It’s a Tillman battleship…
Out of all the potential designs we could expect among the preliminary designs for the Montana-class, Wargaming decided instead to bring us nothing else than the Tillman I design.
For those who never heard about this… amazing story, let me tell you a bit about the Tillman battleships.
In 1912, senator Benjamin Tillman (a particularly unpleasant person), associated with the naval budget and naval designs at the time, wasn’t really a great fan of the U.S. Navy. He would basically do everything he could to cut their budget and also couldn’t understand why every new battleship class ordered was only slightly bigger and more expensive than the previous one. Pitchfork Ben also didn’t appreciate that the Navy had the habit to build bigger battleships than what the Congress asked for. To “take care of this issue”, he decided to ask the Bureau of constructions and repairs what would be the biggest battleship that they could potentially build. This first request didn’t go very far but it’s in 1916 that he would come back with his brilliant idea. There was a single limit to these Tillman battleships. They had to be able to pass through the Panama canal.
In total, 6 of these designs emerged (Tillman I, II, III, IV, IV-1 and IV-2) with, for the period, absolutely ridiculous characteristics. Their displacement would range from 63 500 tons for Tillman III to 80 000 tons for Tillman IV and its variations. When it comes to the armament, they would carry either 406 mm/50 guns or 457 mm/50 guns in a variety of configurations. For example, Tillman II and Tillman IV would carry 24 406 mm/50 guns in 4 SEXTUPLE turrets. I’m not even sure how a turret with 6 guns like that would work. The last Tillman, Tillman IV-2 was “only” designed with 15 457 mm/50 guns in 5 triple turrets.
The armor on these designs was, except on Tillman II and III, just as ridiculous back then with the main belt armor ranging from 406 mm to 483 mm. Tillman II and III only had 330 mm main belts because, for Tillman II, there were the sextuple turrets of the main battery and for Tillman III, the priority was on mobility with a maximum speed of 30 knots.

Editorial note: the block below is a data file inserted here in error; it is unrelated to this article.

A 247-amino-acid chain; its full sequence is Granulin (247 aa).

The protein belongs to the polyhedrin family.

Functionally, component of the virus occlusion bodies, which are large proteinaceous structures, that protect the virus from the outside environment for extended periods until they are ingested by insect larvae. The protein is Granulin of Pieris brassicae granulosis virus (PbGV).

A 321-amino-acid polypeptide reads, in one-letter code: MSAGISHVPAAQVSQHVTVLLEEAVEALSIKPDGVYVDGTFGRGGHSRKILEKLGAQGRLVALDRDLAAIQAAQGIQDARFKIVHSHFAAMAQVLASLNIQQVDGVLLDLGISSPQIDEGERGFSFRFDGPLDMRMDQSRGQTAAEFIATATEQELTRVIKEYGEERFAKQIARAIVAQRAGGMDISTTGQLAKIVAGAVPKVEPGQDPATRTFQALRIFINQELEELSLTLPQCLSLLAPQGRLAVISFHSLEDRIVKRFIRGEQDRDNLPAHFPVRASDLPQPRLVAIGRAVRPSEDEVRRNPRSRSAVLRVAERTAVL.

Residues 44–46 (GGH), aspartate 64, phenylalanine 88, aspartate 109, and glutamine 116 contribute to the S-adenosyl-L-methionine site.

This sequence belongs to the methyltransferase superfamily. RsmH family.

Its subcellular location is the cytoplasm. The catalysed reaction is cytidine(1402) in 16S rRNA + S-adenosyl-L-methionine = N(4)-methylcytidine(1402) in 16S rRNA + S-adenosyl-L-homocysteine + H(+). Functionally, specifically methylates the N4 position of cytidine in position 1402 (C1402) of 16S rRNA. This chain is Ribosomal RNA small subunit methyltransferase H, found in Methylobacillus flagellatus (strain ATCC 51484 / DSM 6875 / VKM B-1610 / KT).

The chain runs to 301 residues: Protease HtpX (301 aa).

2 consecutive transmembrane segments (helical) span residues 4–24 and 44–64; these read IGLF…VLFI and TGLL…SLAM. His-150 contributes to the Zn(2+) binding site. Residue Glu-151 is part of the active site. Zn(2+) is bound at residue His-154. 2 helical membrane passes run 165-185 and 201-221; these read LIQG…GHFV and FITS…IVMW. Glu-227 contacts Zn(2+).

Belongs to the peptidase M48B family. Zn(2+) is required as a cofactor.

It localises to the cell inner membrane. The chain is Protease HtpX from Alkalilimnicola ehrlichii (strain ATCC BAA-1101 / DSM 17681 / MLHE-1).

After there journey through the world of impracticality, the Navy decided to present the Tillman IV-2 to the Congress of 1917. They had, however, no plans to ever build such ship considering the cost and the fact that while they would build a single Tillman, other nations would build 3 smaller but more practical battleships. In 1918, senator Tillman died and this series of designs were “buried with him”. In the end, it wasn’t entirely a waste of time since they would affect later battleship designs such as the South Dakota-class from the 1920s.
When it comes to Vermont, the ship is based on the Tillman I design but was made longer and narrower and the guns were swapped for 457 mm instead of the intended 406 mm. She also received some weird refit with the view of the commanding deck being nicely blocked by a Bofors AA mount.
Here is also a model comparison of the different U.S. high tier battleships made by Ch0m1n:
These guns are definitely here to compensate for her small propellers.
In effect, the Vermont is on an equal foot with Montana as the 4th longest tier X battleship.
If you want to learn a bit more about the Tillman battleships, here is a video from the good ol’ Drachinifel:
For the classic reminder, this is a ship in testing, anything can change so don’t look at her like she would already be released.